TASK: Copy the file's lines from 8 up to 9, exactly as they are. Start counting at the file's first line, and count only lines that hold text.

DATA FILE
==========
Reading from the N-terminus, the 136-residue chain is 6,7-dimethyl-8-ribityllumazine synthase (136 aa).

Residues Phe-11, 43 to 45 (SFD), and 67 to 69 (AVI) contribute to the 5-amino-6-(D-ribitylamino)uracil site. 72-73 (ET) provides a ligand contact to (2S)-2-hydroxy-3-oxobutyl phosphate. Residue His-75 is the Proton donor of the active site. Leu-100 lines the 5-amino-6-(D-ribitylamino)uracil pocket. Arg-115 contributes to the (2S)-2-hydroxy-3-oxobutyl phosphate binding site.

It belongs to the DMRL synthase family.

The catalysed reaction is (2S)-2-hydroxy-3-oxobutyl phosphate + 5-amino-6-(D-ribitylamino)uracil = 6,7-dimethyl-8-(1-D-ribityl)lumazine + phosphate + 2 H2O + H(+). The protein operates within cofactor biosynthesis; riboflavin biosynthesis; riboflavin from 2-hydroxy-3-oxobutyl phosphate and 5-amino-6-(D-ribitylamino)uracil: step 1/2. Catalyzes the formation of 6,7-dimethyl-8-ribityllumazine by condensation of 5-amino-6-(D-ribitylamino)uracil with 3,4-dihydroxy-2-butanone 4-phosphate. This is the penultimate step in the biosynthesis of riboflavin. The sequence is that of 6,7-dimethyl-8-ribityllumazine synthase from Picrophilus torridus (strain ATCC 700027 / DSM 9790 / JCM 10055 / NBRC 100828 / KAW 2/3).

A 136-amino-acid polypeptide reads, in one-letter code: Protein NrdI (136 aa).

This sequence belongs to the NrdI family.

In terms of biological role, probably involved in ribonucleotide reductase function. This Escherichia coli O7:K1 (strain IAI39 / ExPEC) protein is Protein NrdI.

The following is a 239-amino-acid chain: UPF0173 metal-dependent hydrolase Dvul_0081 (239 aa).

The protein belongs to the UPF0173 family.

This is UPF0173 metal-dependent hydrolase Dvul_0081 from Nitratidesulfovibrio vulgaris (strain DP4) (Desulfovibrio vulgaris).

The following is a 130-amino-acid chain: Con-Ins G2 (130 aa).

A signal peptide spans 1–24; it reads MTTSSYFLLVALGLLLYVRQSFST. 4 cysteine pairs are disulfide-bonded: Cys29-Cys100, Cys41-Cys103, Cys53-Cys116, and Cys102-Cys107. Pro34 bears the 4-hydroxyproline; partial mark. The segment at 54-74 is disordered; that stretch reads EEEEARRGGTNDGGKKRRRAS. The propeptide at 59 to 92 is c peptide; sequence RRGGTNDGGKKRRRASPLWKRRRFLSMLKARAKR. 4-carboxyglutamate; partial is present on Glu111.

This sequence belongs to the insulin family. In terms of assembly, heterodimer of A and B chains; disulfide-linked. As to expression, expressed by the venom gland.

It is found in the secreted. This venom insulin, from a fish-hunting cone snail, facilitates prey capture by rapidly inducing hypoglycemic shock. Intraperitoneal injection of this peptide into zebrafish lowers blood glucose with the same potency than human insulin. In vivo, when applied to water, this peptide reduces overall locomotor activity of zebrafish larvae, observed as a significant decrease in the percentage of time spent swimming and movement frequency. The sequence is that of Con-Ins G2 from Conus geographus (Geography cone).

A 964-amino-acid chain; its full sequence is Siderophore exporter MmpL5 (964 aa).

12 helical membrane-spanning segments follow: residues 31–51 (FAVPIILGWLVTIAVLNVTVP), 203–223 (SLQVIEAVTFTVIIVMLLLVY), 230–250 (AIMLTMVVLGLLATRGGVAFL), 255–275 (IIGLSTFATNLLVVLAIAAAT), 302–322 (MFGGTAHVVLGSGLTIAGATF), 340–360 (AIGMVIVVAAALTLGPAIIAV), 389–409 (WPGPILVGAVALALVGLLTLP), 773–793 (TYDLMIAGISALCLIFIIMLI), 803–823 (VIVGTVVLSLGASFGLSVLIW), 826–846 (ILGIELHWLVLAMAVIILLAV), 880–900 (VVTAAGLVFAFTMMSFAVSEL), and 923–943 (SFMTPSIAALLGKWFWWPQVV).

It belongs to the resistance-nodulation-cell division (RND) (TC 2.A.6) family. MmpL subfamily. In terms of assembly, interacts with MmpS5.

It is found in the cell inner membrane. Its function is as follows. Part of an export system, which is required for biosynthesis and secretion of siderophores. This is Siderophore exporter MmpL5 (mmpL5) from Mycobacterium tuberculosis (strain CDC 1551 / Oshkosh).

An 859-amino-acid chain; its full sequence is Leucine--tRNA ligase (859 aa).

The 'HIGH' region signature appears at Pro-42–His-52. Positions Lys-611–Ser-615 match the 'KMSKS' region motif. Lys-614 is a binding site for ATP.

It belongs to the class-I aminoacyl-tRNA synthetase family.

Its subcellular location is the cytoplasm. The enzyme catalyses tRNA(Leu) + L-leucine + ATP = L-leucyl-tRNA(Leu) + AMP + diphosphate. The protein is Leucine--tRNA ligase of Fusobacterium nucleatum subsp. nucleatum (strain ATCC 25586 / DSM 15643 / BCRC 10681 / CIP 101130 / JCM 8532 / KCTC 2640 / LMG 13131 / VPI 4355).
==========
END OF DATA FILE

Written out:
The following is a 239-amino-acid chain: UPF0173 metal-dependent hydrolase Dvul_0081 (239 aa).

The protein belongs to the UPF0173 family.